I suddenly felt like I had just tried to purchase a human kidney on the black market – or worse, a baby – and immediately apologized. “Oh, it’s okay! You must be using an old recipe,” she smiled. She went on to explain that while this is easier to find in European countries, due to health concerns, and the fact that major diseases in cows typically begin in the brain, regulations had been put into effect that now kept this from being available for sale domestically. When I explained what I needed it for (“I figured that’s what you were doing, but I didn’t want to ask,” she smiled), she gave me some advice on how to go about finding this obscure ingredient. Advice which included words like “online ordering” and “direct from rancher” – oh dear. I thanked her, still feeling a little like a dog with its tail between its legs, and met back up with Ben to continue our shopping.

Artichokes, the Bully of the Vegetable World

This was definitely going to throw a kink in our plan. Sure, it had occurred to me that some of these ingredients may be a little hard to find over the next 365 days, but illegal?? The words “illegal” and “Julia Child” just don’t go together. I couldn’t focus on it too much…we had other things to buy. We filled our small cart with the rest of the items we needed, paid for our purchases, and headed back to familiar territory – our neighborhood market. Here we found the rest of the things on my list, including asparagus, green onions, mushrooms, and artichokes. (I have since decided that artichokes are the bully of the vegetable world – those spiny points will really get you if you’re not careful!)

It was exciting to come home and fill our refrigerator with all of our goodies. (There’s fresh fish in my meat drawer! I’ve never had fresh fish in my refrigerator.) Do you know what this means? It means we’re just a few hours away from our first cooking adventure with Julia Child! As a heads-up, here’s the plan for our very first meal of French cuisine (open the links, then click on the speaker icon for pronunciations):

To be honest, I hadn’t planned on starting with the same meal as Julie Powell – but when I began mapping out the week, this combination seemed like a good way to ease into this experiment. (After an honest conversation with myself, I’ve decided I’m not quite ready to truss a chicken.) We’ll see how it goes! Tune in tomorrow for a recap of the cooking experience and full review of the meal.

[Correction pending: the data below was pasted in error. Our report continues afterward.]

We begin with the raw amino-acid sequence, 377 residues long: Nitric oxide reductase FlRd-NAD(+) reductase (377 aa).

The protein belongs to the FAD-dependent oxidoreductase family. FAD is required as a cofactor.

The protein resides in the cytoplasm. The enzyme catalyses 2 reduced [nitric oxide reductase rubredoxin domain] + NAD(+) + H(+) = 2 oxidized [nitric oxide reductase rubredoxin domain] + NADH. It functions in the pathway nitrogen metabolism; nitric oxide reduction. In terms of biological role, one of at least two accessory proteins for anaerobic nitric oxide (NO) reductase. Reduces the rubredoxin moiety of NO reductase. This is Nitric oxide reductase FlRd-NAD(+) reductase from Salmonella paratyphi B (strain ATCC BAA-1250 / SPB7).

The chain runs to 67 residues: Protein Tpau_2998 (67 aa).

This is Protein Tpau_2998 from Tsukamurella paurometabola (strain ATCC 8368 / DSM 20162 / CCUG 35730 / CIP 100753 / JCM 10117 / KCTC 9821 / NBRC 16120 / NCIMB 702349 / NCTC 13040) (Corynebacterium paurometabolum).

Let’s get cooking!

-Jessica

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5 Responses to “Mastering the Art of French Cooking – Don’t Leave Home Without It”

  1. Gwen Frazier says:

    Hi Jessica! I am so glad to be able to subscribe to your blog now! We have some very good friends who raise cattle and knowing his wife – I may be able to score some beef brains for you – they butcher several times a year and they may be lurking in her freezer right now! I will check and let you know! If you need venison – I will gladly supply you with steaks, stew meat or ground meat at no charge! Just let me know what you need! Hugs to you!

    • Jessica says:

      Wow, Gwen!! What a generous offer! Thank you so much – I will definitely take you up on the offer for the calf brains. (That was a very weird sentence to write.) I don’t plan on making them for awhile – can I let you know at a future date when I would need them? Talk about adventures in cooking! 😉 Thanks for all your support in this project, and thanks again for telling me about the “subscribe” option. I’ve had a lot of people take advantage of it. :)

      • Gwen Frazier says:

        I have called my friend Donna and she will be glad to get you the calf brains. She also has a calf tongue if you need one and if you need calf fries (ahem – we know what that euphemism is I hope) she can get you those too! Any other sundry parts of a cow you could need, she would love to provide! And my offer for venison is still good too. I suggested this fall to winter for the exchange of frozen calf parts so they will keep well frozen!! Good luck cooking!

        • Jessica says:

          This is wonderful news!! Thanks, Gwen! What a wonderful friend – both you AND Donna! :) I can use all of the parts you mentioned. I’ll definitely be in touch. Thanks again!

  2. Melanie Ridings says:

    Congratulations on a wonderful first meal! Sounds like you did an amazing job, Chef Jess! Looking forward to following your cooking adventures – Cooking is fun and enjoyable. Just go with your instincts on what you want the end result to be…you’ve only just begun – Love, Melanie